Story By Colleen Hathaway/Red Cross Cascades Region
Katie Clark does not hesitate when asked what inspired her to become a 2022-23 FEMA Youth Preparedness Council Member, a coveted leadership position awarded to only 15 youth per year nationwide.
She describes learning essential leadership and training skills at the American Red Cross, through her roles as president of the Columbia River High School’s Red Cross Club and president of the Southwest Washington Red Cross Youth Council. It was that foundation, her background as an International Baccalaureate Diploma Candidate, and support from her family that gave her the knowledge, confidence and motivation to apply.
Although two separate entities, both the American Red Cross, which is a nonprofit, and FEMA, which is a government agency, assist communities nationwide through emergency and disaster preparedness and response.
As a new member of the FEMA YPC representing Region 10 (Alaska, Idaho, Oregon and Washington), Katie will be responsible for working on projects related to financial preparedness, citizen responder programs, and youth preparedness education.
Katie seeks to design and implement inclusive and equitable activities tailored for individual communities, the framework of which can then be replicated.
Some of her ideas include directing a project toward first aid training and creating accessible leadership opportunities. For example, she points to the fact that not every high school is like Columbia River High School and has a Red Cross Club.
Katie has also expressed an interest in enhancing and expanding mental health services. This is an area that emergency and disaster agencies such as the Red Cross and FEMA continue to build upon.
For example, the Red Cross is always looking for mental health professionals to help people facing the stress and trauma of disaster, or support service members, veterans and their families. FEMA offers the Crisis Counseling Assistance and Training Program (CCP) offering community-based outreach, counseling, and other mental health services.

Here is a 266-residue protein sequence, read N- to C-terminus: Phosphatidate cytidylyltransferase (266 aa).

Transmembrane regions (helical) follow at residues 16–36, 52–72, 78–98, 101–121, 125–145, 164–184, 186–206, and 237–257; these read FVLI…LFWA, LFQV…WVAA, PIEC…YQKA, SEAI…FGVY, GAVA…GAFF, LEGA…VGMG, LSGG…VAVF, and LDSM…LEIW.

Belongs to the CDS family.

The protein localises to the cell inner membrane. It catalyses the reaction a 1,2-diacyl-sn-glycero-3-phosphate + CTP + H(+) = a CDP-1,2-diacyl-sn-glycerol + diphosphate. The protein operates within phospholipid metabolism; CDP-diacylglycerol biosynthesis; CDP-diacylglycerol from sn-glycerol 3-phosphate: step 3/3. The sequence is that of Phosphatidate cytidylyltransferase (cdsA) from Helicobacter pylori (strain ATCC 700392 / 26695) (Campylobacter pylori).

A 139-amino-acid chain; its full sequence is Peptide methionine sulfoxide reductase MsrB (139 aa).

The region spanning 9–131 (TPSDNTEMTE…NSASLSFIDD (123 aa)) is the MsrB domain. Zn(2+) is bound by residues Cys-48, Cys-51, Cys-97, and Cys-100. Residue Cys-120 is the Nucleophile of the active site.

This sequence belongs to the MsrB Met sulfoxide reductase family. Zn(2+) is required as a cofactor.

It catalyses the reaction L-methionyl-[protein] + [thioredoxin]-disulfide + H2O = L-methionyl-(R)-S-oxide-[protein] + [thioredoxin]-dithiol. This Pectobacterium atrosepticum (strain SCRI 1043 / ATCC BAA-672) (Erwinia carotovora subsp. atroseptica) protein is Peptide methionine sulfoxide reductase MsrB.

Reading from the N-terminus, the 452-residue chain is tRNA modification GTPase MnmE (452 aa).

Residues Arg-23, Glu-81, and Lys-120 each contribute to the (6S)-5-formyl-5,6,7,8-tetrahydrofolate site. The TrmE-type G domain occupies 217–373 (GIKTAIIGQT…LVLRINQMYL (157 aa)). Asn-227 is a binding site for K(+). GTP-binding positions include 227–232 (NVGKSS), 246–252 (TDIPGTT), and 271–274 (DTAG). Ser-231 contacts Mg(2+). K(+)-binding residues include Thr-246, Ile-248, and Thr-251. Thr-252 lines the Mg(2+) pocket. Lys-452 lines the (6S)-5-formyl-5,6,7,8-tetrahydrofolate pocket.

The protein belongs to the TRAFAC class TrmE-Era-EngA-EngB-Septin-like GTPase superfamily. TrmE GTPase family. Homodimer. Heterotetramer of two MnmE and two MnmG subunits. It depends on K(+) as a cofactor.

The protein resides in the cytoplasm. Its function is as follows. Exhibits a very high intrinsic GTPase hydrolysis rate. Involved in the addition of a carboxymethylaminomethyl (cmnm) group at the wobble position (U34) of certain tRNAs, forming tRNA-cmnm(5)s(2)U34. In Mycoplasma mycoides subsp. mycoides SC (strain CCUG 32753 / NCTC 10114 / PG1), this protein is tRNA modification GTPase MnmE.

Katie looks forward to gaining the perspective of mental health advocates, youth advocates and volunteers in general. When talking about FEMA, she became enlivened discussing possibilities such as sharing ideas and brainstorming with other youth; she is optimistic about what they can accomplish together that will support other youth and the general community.
A current example of engaging in youth-centered work is her participation on the Clark County (Washington) Youth Commission as a youth advocate. Youth ages 11-19 advise groups such as county departments on issues such as mental health, homelessness and violence prevention. Katie says it is important for all youth to have a voice.
The YPC member role is a significant time commitment, but Katie has a plan for balancing these duties along with school and other responsibilities. She uses tools such as calendars and planners; letting others, such as friends, know when she is or isn’t available; rising early; and simply having the will and desire to get things accomplished.
In addition, she is quick to credit her family for their positive influence in this area. Her mom “always has a plan” and is who Katie gets her preparedness from. Her sister has always been involved in different activities. Katie says her parents help her find a balance, are always there for her, and that she is grateful to them for giving her everything she needs.
Katie does make time for herself amid her hectic schedule. She likes to get sushi, go for coffee, and enjoys antique and thrift shopping. She also likes to swim and is a painter, having gone to art school for eight years.